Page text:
Are you baking some cookies to make your holiday smell like fresh-baked magic, and everything was going perfect until you found out that your cookie dough is dry, crumbly, and tough?
Yes, dry and crumbly cookie dough is always a dilemma because baking that dough will result in tough, dry cookies. So how to fix crumbly cookie dough?
Don’t worry about your efforts going in vain. Luckily, you can fix dry cookie dough and save your cookies.
To fix cookie dough that is too dry or crumbly, you may need to add more fat, water, or milk. . However, the best way to fix this problem mostly depends on several factors. So, let’s dive into the details.
Why Is My Cookie Dough Crumbly?
If you can’t roll your cookie dough into a ball or if it crumbles when you try to roll it, it may be too dry. For several reasons, your cookie dough could be dry and crumbly instead of sticking together into a perfect ball.
Before you start fixing it to put in the oven, figuring out the exact reason behind the dry dough can help you find the best fixing method.
Cookie dough can be crumbly and dry for any of the following reasons.
1. Not Enough Liquid
Many cookie dough recipes ask for water or milk to add enough mixture to your cookie dough. Your cookie dough will be really dry if these are omitted, measured wrong, or if you use the wrong type of liquid instead.
So, you should check the amounts of all liquid ingredients, including vanilla and eggs, twice to see if you have missed one. And also, check if you have used the correct liquid type or not.
2. Not Enough Fat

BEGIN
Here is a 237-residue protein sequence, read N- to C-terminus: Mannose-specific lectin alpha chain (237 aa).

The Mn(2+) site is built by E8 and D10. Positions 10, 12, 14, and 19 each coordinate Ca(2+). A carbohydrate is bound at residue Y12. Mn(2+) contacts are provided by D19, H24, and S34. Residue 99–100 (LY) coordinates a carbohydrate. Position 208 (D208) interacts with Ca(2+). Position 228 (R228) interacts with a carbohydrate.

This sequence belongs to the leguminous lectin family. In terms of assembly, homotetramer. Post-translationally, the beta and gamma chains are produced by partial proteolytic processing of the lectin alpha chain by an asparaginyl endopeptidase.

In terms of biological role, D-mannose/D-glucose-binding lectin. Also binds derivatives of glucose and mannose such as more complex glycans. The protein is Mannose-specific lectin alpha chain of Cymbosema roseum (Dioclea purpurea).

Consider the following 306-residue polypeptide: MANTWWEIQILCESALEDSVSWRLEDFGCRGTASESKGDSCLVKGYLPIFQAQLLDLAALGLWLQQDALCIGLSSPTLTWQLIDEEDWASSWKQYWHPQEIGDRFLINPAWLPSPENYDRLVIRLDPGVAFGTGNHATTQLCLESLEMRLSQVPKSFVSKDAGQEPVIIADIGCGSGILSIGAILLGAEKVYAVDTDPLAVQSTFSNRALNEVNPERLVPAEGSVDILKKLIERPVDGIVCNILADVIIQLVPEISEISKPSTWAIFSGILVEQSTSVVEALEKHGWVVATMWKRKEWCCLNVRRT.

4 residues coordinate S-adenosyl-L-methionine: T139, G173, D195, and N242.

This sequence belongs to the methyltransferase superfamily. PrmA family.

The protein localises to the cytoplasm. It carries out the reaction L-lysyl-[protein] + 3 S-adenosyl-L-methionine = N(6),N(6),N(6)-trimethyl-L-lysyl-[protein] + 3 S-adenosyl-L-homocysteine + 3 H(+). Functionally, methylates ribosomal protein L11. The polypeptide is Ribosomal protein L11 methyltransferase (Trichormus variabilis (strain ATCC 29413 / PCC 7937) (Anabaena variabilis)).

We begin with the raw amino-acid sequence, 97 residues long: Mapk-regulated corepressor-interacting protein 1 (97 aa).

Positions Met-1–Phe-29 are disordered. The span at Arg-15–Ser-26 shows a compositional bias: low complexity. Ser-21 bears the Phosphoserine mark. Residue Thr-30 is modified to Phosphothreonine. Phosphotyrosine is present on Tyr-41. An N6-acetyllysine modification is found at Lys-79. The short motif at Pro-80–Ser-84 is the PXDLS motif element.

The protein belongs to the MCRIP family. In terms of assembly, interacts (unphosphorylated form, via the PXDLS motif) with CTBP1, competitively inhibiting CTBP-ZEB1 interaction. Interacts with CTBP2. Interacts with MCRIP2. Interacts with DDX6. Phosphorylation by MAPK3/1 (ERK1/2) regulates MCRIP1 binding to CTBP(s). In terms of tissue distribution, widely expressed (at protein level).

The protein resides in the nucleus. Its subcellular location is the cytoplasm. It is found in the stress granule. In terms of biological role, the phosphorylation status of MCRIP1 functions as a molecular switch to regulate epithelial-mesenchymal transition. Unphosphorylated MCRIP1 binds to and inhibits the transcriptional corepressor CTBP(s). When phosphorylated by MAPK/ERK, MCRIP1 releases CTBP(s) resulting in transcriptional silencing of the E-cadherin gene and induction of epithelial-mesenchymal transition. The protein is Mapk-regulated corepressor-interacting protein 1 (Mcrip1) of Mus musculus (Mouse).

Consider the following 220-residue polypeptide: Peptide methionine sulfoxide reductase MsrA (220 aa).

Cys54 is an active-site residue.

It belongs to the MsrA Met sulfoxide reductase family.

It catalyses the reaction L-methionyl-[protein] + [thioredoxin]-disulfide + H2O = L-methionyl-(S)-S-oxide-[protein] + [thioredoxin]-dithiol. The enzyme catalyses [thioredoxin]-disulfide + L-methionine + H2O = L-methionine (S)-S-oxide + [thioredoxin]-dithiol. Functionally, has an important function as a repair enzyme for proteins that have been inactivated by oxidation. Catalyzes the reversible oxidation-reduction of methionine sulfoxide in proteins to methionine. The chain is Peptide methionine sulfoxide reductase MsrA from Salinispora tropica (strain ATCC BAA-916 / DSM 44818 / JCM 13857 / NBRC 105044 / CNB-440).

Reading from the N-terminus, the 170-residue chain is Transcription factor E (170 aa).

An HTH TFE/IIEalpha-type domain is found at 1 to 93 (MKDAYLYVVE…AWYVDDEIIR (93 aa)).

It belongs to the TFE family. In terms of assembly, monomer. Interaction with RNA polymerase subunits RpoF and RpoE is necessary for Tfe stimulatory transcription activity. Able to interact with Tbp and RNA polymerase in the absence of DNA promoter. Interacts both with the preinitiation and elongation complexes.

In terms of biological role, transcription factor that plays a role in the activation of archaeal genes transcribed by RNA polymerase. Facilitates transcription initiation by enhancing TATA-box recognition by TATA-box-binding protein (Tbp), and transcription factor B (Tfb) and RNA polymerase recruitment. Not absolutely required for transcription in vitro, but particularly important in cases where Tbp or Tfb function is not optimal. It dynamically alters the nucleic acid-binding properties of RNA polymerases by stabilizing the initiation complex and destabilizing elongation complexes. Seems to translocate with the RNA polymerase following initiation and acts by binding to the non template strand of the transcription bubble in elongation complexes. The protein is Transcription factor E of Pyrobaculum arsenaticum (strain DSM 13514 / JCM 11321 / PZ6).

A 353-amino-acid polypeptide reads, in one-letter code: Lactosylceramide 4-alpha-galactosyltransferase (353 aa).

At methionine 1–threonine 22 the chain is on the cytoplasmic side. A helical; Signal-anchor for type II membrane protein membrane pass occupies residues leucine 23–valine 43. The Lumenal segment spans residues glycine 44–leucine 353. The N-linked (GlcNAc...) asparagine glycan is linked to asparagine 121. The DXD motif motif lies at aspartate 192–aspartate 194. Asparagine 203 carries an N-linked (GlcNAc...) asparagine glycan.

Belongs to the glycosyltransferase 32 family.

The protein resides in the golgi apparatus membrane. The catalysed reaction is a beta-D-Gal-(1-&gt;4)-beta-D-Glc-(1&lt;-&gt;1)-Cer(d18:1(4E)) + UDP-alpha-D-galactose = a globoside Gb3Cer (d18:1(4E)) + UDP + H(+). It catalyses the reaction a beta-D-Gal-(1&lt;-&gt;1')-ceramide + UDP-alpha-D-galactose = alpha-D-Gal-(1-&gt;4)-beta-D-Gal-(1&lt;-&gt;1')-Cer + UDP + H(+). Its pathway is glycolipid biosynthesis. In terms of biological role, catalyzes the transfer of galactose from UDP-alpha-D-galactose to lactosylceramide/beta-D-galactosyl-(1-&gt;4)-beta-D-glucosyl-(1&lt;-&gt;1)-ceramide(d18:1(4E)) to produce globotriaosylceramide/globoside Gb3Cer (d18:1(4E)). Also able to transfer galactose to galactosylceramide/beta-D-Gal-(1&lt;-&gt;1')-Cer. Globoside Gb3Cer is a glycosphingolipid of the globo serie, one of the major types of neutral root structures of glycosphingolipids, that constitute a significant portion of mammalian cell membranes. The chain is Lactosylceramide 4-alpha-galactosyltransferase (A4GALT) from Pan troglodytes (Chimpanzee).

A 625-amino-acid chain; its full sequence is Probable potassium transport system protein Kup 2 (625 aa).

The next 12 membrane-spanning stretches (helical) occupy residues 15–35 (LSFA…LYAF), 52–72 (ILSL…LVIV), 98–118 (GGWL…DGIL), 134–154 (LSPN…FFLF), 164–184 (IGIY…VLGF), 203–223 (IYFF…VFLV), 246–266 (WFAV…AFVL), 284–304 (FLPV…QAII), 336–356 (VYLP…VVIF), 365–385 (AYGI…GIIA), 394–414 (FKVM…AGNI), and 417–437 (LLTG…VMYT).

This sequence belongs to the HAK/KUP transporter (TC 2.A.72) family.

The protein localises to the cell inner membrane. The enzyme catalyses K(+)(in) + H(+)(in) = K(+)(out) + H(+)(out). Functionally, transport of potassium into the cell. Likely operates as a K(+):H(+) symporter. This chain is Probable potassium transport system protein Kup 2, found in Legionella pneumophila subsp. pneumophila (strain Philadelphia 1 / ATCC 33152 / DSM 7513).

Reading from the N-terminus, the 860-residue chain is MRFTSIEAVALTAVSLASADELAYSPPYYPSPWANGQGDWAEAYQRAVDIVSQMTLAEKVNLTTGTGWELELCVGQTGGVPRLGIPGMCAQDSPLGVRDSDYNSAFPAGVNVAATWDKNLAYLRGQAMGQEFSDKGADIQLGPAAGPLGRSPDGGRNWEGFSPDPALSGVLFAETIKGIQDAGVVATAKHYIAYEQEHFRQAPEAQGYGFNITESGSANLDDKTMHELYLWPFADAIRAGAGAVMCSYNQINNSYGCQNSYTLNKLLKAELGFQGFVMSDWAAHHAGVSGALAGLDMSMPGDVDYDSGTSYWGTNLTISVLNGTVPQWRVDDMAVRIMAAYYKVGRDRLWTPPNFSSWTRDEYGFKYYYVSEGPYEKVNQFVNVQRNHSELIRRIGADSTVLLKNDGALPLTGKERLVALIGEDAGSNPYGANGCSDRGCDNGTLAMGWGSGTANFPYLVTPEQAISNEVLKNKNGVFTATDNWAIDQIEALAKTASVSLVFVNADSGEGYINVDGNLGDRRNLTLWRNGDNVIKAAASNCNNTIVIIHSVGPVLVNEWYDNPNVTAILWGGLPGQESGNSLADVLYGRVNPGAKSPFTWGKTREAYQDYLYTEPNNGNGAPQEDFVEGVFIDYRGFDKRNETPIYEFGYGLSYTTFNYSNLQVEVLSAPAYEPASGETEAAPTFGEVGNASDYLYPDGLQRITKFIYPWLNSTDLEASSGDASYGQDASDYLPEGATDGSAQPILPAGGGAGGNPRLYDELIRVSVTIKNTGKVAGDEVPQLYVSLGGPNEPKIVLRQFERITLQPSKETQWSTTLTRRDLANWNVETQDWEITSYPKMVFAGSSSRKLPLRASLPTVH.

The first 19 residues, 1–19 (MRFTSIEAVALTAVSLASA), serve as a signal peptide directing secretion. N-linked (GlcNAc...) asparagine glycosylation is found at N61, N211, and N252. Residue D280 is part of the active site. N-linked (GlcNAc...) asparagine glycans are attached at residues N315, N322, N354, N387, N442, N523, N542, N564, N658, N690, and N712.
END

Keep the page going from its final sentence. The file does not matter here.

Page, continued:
Using not enough fat is another common reason for dry cookie dough. Cookie dough recipes ask for fat, such as oil or butter, as it lubricates the dough and makes it smooth and pliable. Also, it is fat that gives your cookies a thick and gooey flavor.
So if you don’t use enough fat, the dry components won’t be well-lubricated and may not bind together.
So check if you measured the fat incorrectly for the dough or used one type of fat instead of another, like using margarine to substitute butter!
3. Using too Many Dry Ingredients
The cookie dough will turn dry if you use too much dry ingredients. Even a tiny bit of extra flour can make the cookie dough dry.
And by mistake, if you use 2tbsp of baking powder instead of 2tsp, the dough will be excessively dry.
If you don’t use accurate methods of measuring while preparing your cooking dough, you may often see dry and crumbly cookie dough. Having a set of weighing scales helps perfect your baking techniques.
4. Mixing Dough for Too long
The moment you start mixing the cookie dough after adding all the ingredients, the flour will start to combine the gluten. Gluten creates the elastic structure of the cookie dough.
However, if you keep mixing it for an extended period of time, the gluten in the flour will develop more and more, making your dough tougher and harder. Then you will have to deal with hard and dry dough.